GET A GRIP! is a column dedicated to exploring all the health issues that keep us from making comics in all its forms. Sure, musculoskeletal or nerve injuries are the first things that come to mind, but other states of health like asthma, addiction, cancer, mood disorder, epilepsy, chronic pain in any body part, and more, can wreck a creator’s life. Let’s expand our look at coping and thriving with conditions that can limit creative time.

Makes expressive lines, but this grip does’t use the best alignment for your hand. Artwork: K. Willberg

There are many ways to hold onto a drawing tool. Some are better for making different types of lines. Some may be more efficient for your joints, depending on the scale you are at drawing and the equipment you are using.

Two basic stylus grasps are the Tripod/Pencil grip, and the Overhand/Violin Bow grip. Grip is important for control of your stylus, getting the line you want, and preventing injury.

Tripod grips are good for making short, precise lines, and detailing, when you grasp your stylus closer to the point. The close grip also makes it easy to press your stylus firmly into your drawing surface. Slide your hand further down the shaft of your stylus, away from the point, and you can make medium length lines.  The more distant grip makes it harder to apply pressure, but so what? There are other grips for that. Tripod grips use your hand and finger muscles. The distant tripod grip can also use your wrist muscles. These grips work on both horizontal and inclined surfaces.

Tripod grips are good for smaller lines. Artwork: K. Willberg

Overhand grips are good for expressive lines, thick lines, drawing in a larger scale, and filling areas. Overhand grips give you more options in using the tip or the side of the stylus, too. Press your forefinger onto the shaft of the stylus with an overhand grip and you can get a lot of pressure. Drawing longer lines loads the shoulder (and occasionally elbow) muscles. Overhand grips tend to work best while drawing on an inclined surface.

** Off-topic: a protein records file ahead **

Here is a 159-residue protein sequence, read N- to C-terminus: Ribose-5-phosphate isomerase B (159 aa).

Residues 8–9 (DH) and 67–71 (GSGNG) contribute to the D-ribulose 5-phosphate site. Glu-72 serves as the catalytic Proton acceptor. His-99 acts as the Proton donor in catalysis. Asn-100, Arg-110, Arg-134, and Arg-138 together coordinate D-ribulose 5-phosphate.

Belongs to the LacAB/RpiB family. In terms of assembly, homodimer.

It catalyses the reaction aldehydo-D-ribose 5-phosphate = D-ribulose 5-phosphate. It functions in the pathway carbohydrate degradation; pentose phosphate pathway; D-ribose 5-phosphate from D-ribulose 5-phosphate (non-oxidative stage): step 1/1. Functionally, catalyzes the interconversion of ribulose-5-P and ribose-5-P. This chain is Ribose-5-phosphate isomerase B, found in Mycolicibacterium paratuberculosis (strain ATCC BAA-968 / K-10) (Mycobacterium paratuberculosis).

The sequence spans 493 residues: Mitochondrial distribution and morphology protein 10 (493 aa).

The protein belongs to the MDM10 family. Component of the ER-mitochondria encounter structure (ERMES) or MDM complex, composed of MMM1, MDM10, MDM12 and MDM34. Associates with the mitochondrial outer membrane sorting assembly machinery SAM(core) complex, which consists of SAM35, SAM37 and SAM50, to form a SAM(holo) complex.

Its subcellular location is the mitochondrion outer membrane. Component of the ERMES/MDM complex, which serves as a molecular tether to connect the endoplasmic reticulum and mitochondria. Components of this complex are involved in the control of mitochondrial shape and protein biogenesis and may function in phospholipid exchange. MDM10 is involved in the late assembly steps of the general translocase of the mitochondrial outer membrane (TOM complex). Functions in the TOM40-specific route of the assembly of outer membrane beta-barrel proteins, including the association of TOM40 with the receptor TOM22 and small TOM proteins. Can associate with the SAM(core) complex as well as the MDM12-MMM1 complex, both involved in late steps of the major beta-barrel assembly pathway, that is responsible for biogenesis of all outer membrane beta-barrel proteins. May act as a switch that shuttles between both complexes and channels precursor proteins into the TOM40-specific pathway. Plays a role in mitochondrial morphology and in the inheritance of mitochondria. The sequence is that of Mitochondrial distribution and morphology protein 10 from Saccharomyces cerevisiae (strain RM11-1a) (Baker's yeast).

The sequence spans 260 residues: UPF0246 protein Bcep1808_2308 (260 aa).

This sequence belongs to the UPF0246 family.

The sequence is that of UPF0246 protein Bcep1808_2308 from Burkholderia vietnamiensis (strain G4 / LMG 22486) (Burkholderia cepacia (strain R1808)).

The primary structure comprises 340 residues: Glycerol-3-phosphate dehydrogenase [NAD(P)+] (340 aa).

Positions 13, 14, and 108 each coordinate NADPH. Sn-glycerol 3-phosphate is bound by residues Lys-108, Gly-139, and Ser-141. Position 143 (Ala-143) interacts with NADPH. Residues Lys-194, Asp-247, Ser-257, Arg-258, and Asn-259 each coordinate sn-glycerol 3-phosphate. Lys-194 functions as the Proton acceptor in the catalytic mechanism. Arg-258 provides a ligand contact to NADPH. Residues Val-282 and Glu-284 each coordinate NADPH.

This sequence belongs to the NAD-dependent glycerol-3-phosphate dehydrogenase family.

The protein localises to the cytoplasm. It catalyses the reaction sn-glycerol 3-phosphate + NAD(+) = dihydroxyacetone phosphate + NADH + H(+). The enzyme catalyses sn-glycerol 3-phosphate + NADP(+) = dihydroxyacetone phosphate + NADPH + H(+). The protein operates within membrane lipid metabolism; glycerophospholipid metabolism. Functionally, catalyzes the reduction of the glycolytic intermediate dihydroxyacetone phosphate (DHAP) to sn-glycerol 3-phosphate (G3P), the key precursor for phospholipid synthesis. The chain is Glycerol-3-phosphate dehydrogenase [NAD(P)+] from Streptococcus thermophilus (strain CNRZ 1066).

Overhand grips are good for bold lines. Artwork: K. Willberg

Flip your overhand grip upside down and you get an Underhand grip. This works best for light line weight. Whereas the overhand grip works the muscles in the front (palmar side) of the wrist, the underhand grip will work muscles on the back of the wrist. I’ve seen a couple artists use the underhand grip for lightly blocking in their sketches before they work on shape with the overhand and detail with the tripod.

Why bother with more than one stylus grip? Because changing grips can help reduce stress to your joints and make you more efficient. Using only the tripod grip can overwork your hand and finger muscles. Using only the overhand grip can overwork your shoulder muscles. Mixing up your grips will help distribute the stress of drawing through your different joints, potentially avoiding injury. (For those of you working digitally, changing grip might not be possible, depending on the equipment you use. You will have to experiment!)

If you only use one grip to draw, it is probably the tripod because that is the traditional grip taught in school when we learn to write. Some of you have developed “alterna-tripod” grips that work well for you for writing. If that is the only grip you use to draw, I’m going to class you in the Tripod Only drawing group, just to be efficient.